From Bangkok to Rio, a new-found desire for keeping up with the Joneses among hundreds of millions of people has been helping to keep the world afloat.
But the emerging consumers of Asia, eastern Europe and Latin America are all showing signs of slowing their scramble for clothes, white goods, cars and so on. Daniel Martin at Capital Economics reckons many of them have had to change down a gear for the foreseeable future. The problem is, you guessed it, debt. Continue reading »
If you had an indebted, loss making property development business in a market that was saturated with supply and you asked your local government to cough up a reasonable chunk of money to take it off your hands, what do you think would happen?
Well, if your name is Weixian Wang and your business is in Shanghai, it seems the government says ‘ Yes!’ Continue reading »
So, your reputation has taken a battering in recent years and you’re now just about out of the spotlight. And, even if you’re not deeply loved, at least most people have got bored of calling you the Vampire Squid.
What do you? A: Try to ensure you do everything you can to keep your nose clean and stay away from controversy? Or B: Take on what looks like a highly lucrative private bond deal for a government-linked entity in Malaysia, barely a month ahead of what is expected to be the closest fought election since elections began in the late 1950s.
If you’re Goldman Sachs, the answer is… B! The question is: why? Continue reading »
Sinopec has taken advantage of a huge demand for Asian debt by selling the second biggest ever US dollar bond deal in the region – and the biggest ever out of mainland China – at a lower interest rate than the Chinese government itself pays for similar debt. Continue reading »
Is China’s leadership about to heed calls to unleash competitive spirits among the state owned enterprises?
Analysts at BoA-Merrill have come up with a different view from most by answering this with a big ‘Yes’. Continue reading »
Two swallows don’t make a summer, but there are already some small signs that Asian markets are heading for a better year in 2013.
JPMorgan and Citigroup have both reported much improved first-quarter results in recent days and, while the lion’s share of their gains have come in higher margin US operations, Asian investment banking has lent a hand. Continue reading »
Another resource-rich country. Another push to renegotiate a deal between the government and a foreign mining company.
This time it’s Kyrgyzstan, a small country that rarely excites the international investor. But the disputed deal concerns an operation that’s big enough to interest the global mining industry – the Kumtor gold mine, the country’s largest single asset, which has generated annual revenues of up to $1bn. Continue reading »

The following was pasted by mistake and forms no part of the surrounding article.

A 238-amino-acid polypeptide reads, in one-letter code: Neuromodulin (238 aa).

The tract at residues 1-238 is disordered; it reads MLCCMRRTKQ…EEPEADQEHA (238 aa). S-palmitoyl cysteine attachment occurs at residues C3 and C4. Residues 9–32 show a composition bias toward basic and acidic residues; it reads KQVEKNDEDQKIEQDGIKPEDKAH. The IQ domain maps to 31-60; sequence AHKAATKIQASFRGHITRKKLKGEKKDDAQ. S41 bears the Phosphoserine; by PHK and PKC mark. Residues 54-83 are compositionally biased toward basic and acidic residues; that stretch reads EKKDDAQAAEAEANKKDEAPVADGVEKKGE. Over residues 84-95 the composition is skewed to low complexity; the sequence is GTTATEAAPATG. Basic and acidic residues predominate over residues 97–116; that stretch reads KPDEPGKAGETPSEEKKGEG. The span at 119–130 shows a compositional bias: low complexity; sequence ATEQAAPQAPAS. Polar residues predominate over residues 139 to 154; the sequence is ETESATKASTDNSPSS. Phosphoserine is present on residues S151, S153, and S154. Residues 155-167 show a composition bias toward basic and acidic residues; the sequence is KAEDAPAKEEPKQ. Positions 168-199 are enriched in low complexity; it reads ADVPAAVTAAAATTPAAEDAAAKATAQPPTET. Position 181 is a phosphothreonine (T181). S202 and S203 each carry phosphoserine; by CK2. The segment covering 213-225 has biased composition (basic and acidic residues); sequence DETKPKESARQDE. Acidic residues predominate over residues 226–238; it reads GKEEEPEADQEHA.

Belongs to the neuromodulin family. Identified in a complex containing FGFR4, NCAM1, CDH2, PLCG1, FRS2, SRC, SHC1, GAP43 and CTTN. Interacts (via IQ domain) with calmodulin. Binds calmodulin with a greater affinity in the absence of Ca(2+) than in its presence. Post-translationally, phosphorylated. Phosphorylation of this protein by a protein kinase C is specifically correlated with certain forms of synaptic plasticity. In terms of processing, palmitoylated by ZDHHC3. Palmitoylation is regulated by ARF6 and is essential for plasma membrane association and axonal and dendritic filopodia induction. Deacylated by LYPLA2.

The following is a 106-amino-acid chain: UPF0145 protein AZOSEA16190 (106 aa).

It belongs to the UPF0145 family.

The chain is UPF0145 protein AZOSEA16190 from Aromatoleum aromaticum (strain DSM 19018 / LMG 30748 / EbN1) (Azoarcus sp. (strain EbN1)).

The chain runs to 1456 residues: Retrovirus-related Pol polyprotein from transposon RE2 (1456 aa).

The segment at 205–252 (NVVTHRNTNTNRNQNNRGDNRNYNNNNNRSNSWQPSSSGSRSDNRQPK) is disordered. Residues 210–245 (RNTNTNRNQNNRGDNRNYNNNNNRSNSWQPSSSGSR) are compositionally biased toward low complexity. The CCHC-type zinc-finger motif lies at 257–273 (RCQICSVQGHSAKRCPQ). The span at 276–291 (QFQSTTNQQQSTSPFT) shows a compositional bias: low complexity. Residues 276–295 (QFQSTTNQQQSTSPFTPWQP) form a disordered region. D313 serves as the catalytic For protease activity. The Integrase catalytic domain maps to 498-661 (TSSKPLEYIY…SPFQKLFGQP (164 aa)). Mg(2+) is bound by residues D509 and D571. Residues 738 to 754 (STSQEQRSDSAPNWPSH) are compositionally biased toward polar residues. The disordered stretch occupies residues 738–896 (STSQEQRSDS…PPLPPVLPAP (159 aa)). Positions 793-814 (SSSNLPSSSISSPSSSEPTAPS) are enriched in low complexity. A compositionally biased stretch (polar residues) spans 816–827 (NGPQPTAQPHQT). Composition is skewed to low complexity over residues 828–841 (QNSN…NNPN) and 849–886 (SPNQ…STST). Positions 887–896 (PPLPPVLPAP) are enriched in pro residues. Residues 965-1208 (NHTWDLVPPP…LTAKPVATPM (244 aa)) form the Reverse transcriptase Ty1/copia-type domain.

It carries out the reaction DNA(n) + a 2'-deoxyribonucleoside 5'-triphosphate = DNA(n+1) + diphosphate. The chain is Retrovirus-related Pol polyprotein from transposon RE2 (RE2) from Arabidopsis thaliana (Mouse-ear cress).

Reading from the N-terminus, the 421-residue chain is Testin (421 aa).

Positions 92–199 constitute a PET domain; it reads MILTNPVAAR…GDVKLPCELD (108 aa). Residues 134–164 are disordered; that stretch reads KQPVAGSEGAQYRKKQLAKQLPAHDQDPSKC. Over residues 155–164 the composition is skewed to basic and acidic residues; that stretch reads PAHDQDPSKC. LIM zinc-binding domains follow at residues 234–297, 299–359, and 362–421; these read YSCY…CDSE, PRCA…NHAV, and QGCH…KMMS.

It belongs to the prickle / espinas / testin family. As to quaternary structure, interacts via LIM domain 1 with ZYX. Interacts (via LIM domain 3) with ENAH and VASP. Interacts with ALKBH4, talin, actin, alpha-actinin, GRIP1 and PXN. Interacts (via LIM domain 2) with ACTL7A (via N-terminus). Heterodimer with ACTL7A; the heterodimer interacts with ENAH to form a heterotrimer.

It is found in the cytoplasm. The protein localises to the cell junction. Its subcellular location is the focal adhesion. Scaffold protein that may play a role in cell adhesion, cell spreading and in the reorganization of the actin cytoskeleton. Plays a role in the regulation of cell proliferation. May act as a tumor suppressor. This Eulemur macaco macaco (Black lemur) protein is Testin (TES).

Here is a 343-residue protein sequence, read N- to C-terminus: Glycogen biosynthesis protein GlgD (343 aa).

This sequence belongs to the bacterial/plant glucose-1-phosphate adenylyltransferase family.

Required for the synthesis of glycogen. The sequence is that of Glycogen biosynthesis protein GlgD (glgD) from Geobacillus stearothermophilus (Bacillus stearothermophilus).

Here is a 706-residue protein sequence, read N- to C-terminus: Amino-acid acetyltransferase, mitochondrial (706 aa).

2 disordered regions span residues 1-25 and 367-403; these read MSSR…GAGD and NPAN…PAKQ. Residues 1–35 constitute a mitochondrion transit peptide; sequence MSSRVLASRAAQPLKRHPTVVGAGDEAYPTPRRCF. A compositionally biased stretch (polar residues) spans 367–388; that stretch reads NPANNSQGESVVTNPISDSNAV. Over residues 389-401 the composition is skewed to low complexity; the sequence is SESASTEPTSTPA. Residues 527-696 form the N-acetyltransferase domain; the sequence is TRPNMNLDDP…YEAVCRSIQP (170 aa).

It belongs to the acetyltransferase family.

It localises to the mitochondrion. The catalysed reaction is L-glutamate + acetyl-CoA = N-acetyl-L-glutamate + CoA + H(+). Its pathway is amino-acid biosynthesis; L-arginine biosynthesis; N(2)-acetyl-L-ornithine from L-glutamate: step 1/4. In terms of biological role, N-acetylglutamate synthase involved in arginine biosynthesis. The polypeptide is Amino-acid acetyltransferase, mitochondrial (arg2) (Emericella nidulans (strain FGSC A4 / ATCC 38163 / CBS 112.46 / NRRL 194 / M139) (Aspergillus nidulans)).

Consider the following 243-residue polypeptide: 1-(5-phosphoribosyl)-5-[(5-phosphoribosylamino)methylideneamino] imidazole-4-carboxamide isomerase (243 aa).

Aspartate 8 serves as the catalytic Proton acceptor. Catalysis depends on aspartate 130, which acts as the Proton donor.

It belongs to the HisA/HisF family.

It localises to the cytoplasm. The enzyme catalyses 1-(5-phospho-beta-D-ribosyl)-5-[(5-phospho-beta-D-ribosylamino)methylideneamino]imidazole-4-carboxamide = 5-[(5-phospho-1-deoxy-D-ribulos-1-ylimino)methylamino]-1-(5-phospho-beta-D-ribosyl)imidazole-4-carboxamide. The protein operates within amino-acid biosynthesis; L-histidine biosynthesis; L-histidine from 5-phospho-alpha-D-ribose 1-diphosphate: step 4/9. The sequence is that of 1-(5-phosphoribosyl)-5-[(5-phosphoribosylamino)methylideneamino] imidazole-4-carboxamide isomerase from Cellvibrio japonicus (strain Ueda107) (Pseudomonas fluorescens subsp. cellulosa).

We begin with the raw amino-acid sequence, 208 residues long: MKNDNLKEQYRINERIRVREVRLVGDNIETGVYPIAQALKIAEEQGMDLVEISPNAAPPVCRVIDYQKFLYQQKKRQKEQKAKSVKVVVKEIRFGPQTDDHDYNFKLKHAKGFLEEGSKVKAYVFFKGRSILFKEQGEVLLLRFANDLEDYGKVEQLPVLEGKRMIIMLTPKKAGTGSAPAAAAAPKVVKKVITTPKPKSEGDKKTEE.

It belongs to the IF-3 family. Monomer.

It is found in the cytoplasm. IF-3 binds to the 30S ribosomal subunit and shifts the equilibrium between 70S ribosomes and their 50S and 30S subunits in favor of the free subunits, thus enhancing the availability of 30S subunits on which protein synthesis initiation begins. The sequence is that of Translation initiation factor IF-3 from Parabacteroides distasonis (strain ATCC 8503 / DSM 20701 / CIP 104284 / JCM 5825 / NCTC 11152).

The 2000 dotcom crash brought the ultra-low interest rates that fed the US housing boom. After that blew up, the even looser monetary policies of the last few years have driven fears of a new bond bubble.
And in Asia, these bubble fears are inflated further by the success of the region’s own response to the crisis from the late 1990s. Continue reading »
It’s traffic clogged streets are some of the most difficult and slow to navigate anywhere, but that’s not stopped the flood of businesses setting up offices or expanding in Jakarta.
The limited amount of prime office space – and the desire to beat the traffic by staying as close to the centre as possible – has seen Jakarta office rents shoot up by almost 80 per cent in the past year. Continue reading »
January was a scary month for China’s machinery makers and their investors. First, Zoomlion was accused by a “concerned investor” of booking phantom sales, then Caterpillar accused its own recently-acquired Chinese subsidiary of accounting misconduct and took a $580m write down on the value of the deal.
Time for a ghostbusting analyst to bring some rational rigour to the sector. Continue reading »
It has taken almost a week, but one of China’s biggest scrap metal dealers is finally ready for a, er, scrap.
China Metal Recycling, a HK$11bn company, was targeted by a Californian short-seller and research company on Monday. Glaucus Research Group, a new name on the beat-em-up circuit, issued a report on Monday accusing the the Hong Kong-listed group of exaggerating the size of its business. Continue reading »
As China, India and Indonesia become more wealthy, more of their consumers hard-earned cash could find its way overseas.
This is not about the most wealthy fleeing their homelands or investing their money abroad – but about what the massed ranks of an emerging middle class will buy for fun. Continue reading »
Serge Pun has had luck and good timing in his property business – as he told the FT a couple of months back – and Monday is no different.
One of his companies, the Myanmar based, Singapore listed Yoma Strategic Holdings, on Monday launched an $80m-plus capital raising and announced plans for the redevelopment of a 10 acre site in downtown Yangon just as the US president was in town. Continue reading »
The crisis in the eurozone has been causing plenty of worries in Asia – particularly around the supply of credit to the region. But the bigger problem for many countries lies closer to home – in a dramatic reversal of the build up of surplus cash that has been Asia’s hallmark for the past decade.
Across the region, according to research from Morgan Stanley analysts, declining exports and strengthening domestic demand for goods produced locally and abroad are combining to cut current account surpluses. Continue reading »